When Neil Young decided to go back to his roots on Harvest, he found an old farmhouse to serve as inspiration for the recording. Similarly, The Black Keys find their muse in a less-than-likely place: an old rubber factory in their hometown of Akron, Ohio. The difference is that instead of simply getting in touch with the blues past they admire, the Keys mange to escape the derivative structures of rock, blues and independent music.
The duo configuration is increasingly less of a novelty and more of an asset for the Keys on Rubber Factory. While guitarist Dan Auerbach (and the Keys) can and does turn on a dime, it’s less a sign of virtuosity and more a result of the oneness between the two men. The space between his meaty riffs and soaring bends is amply dealt with by Pat Carney’s kit-unlike many groups who try the no-bassist configuration, nothing goes missing. Despite his youth, Auerbach sings and plays as if he’s channeling an elder statesman of the blues, his soulfulness only matched by his precision. His ability to sound authentic despite his race and youth is a feat all to itself.
Diversity, something not often associated with the blues, is another one of the band’s virtues. Country swagger on the Kinks’ “Act Nice and Gentle” (on which Auerbach takes a spin on both lap steel and fiddle), the Hendrix-ian wah on “Stack Shot Billy,” and the anthematic FM radio stomp of “10 A.M. Automatic” all take the record in unexpected directions. A lack of context turns Robert Pete Williams’ “Grown So Ugly” from a tale about prison into a strange and fascinating variation on the Rip Van Winkle legend.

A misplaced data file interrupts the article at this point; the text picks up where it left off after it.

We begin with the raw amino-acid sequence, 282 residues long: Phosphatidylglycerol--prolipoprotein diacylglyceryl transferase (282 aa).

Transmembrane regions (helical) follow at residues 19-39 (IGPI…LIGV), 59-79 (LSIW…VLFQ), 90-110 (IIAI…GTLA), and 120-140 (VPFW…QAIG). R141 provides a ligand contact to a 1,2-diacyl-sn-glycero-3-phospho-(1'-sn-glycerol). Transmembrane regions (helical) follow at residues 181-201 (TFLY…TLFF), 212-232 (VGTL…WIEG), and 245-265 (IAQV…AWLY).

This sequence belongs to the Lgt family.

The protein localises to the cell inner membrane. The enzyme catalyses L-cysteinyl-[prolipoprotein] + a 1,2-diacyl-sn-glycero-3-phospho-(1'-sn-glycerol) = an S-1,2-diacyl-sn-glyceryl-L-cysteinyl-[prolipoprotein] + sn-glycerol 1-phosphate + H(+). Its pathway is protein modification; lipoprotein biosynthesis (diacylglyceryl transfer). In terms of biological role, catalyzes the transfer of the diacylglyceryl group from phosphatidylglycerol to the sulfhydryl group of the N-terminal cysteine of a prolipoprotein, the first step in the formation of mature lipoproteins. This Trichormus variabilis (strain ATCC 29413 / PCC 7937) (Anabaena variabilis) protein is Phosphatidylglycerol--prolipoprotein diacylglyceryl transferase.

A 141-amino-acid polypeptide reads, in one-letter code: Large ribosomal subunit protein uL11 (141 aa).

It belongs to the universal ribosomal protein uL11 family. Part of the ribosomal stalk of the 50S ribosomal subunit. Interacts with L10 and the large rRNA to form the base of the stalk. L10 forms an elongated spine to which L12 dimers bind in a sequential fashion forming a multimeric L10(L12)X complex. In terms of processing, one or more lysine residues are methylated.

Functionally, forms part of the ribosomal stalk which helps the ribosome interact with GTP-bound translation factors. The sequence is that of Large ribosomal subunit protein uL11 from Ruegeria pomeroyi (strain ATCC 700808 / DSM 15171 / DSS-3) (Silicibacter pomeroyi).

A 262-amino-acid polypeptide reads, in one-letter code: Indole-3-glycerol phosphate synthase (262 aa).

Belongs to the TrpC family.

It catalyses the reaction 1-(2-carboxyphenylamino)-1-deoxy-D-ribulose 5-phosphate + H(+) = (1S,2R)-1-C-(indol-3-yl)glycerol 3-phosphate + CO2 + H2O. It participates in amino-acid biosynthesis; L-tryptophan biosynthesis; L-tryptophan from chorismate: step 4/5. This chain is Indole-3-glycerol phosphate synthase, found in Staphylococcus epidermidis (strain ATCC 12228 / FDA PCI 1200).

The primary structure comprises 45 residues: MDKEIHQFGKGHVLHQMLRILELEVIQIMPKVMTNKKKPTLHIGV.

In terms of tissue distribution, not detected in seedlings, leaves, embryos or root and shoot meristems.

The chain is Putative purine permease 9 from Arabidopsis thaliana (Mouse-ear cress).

Despite what you might think, the Keys refuse to let their guard down or dabble in anything less than serious: their conviction to their art form is refreshingly mature. The laundry list of accomplishments in such an unassuming package makes Rubber Factory one of the best listens of the year.